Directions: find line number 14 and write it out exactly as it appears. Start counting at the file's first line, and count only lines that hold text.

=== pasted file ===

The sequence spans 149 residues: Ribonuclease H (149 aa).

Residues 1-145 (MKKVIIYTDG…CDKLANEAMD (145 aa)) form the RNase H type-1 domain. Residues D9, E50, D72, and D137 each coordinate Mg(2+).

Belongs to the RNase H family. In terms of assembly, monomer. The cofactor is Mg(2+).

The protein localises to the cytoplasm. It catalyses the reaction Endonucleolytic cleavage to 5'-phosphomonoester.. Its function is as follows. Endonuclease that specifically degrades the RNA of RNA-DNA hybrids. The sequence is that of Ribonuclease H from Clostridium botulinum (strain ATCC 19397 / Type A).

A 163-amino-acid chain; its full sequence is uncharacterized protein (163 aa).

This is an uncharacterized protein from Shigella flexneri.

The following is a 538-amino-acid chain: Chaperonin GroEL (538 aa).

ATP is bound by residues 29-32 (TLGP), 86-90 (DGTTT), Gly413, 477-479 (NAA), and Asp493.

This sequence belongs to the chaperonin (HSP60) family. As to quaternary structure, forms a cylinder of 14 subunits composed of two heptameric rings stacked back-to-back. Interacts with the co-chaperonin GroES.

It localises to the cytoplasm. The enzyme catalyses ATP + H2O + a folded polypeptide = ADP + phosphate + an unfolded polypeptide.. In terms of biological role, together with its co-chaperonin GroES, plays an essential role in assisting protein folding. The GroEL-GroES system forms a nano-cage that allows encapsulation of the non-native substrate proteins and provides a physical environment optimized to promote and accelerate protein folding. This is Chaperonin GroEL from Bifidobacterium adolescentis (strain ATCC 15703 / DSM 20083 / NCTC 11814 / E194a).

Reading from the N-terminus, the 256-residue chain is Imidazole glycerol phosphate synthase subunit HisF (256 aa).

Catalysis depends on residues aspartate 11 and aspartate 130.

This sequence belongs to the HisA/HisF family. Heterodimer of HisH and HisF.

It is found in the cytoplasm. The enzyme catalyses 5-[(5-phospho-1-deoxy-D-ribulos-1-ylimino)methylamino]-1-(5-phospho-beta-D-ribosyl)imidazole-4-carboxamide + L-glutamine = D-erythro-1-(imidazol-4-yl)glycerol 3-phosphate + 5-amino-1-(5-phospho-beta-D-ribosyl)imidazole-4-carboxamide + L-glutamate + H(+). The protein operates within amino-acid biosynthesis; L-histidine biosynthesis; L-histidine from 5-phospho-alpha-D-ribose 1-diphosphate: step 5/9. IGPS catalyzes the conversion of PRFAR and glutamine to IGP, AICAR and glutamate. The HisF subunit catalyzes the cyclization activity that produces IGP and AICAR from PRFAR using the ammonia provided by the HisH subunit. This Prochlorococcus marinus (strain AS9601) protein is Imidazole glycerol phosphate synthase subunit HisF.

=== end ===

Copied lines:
It is found in the cytoplasm. The enzyme catalyses 5-[(5-phospho-1-deoxy-D-ribulos-1-ylimino)methylamino]-1-(5-phospho-beta-D-ribosyl)imidazole-4-carboxamide + L-glutamine = D-erythro-1-(imidazol-4-yl)glycerol 3-phosphate + 5-amino-1-(5-phospho-beta-D-ribosyl)imidazole-4-carboxamide + L-glutamate + H(+). The protein operates within amino-acid biosynthesis; L-histidine biosynthesis; L-histidine from 5-phospho-alpha-D-ribose 1-diphosphate: step 5/9. IGPS catalyzes the conversion of PRFAR and glutamine to IGP, AICAR and glutamate. The HisF subunit catalyzes the cyclization activity that produces IGP and AICAR from PRFAR using the ammonia provided by the HisH subunit. This Prochlorococcus marinus (strain AS9601) protein is Imidazole glycerol phosphate synthase subunit HisF.